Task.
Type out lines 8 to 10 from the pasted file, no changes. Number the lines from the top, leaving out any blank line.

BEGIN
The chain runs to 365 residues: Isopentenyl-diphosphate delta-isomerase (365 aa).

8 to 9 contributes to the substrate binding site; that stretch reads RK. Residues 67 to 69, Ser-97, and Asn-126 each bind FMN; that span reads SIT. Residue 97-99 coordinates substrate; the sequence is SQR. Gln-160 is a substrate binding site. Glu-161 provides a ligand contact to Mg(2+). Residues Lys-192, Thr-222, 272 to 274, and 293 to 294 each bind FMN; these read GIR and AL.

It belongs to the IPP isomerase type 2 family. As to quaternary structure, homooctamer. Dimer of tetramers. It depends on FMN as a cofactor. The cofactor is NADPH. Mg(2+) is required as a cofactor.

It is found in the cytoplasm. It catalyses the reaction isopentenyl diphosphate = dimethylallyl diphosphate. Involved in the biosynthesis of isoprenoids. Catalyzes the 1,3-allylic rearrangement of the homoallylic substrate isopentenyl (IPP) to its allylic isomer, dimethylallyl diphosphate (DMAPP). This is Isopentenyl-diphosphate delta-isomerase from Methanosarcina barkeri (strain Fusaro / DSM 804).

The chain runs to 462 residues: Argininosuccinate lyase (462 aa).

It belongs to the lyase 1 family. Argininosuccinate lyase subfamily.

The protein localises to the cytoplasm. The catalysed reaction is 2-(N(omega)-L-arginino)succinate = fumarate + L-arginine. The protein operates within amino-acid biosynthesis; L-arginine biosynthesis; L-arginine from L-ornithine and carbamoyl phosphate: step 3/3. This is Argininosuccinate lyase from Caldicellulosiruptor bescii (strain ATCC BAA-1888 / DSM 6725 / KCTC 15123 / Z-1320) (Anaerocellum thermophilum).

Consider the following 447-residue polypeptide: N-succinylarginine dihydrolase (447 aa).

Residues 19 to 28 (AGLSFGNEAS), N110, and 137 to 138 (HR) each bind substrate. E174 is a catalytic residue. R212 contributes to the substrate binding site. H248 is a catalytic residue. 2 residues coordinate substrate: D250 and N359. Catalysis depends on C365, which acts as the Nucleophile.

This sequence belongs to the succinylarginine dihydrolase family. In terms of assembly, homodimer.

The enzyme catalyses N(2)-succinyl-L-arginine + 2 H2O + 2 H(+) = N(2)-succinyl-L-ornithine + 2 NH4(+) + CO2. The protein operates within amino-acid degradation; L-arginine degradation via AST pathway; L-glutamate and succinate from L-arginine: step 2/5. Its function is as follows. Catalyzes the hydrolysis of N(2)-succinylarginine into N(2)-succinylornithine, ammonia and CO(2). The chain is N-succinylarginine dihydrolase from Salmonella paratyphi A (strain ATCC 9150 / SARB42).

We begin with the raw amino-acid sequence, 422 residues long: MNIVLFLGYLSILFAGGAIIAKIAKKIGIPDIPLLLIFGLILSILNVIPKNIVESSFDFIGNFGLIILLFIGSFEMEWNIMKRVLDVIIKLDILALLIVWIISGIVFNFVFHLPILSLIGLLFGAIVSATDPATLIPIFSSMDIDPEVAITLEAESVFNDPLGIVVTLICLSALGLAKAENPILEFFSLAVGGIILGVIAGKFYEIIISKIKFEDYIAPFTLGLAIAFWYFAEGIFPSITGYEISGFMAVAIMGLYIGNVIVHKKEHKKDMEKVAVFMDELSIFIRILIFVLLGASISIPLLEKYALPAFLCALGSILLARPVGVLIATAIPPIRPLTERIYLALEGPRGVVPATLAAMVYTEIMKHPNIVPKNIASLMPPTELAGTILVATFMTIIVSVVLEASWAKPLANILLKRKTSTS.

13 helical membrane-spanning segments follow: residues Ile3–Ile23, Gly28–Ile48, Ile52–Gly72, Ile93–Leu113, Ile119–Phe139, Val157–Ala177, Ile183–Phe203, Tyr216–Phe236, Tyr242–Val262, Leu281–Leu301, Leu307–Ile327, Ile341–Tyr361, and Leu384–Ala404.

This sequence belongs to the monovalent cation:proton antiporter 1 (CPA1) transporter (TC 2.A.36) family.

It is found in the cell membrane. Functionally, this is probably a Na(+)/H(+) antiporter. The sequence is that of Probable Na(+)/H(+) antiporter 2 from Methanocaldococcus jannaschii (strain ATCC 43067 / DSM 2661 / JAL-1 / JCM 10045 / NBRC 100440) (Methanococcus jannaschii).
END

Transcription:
Consider the following 447-residue polypeptide: N-succinylarginine dihydrolase (447 aa).

Residues 19 to 28 (AGLSFGNEAS), N110, and 137 to 138 (HR) each bind substrate. E174 is a catalytic residue. R212 contributes to the substrate binding site. H248 is a catalytic residue. 2 residues coordinate substrate: D250 and N359. Catalysis depends on C365, which acts as the Nucleophile.

This sequence belongs to the succinylarginine dihydrolase family. In terms of assembly, homodimer.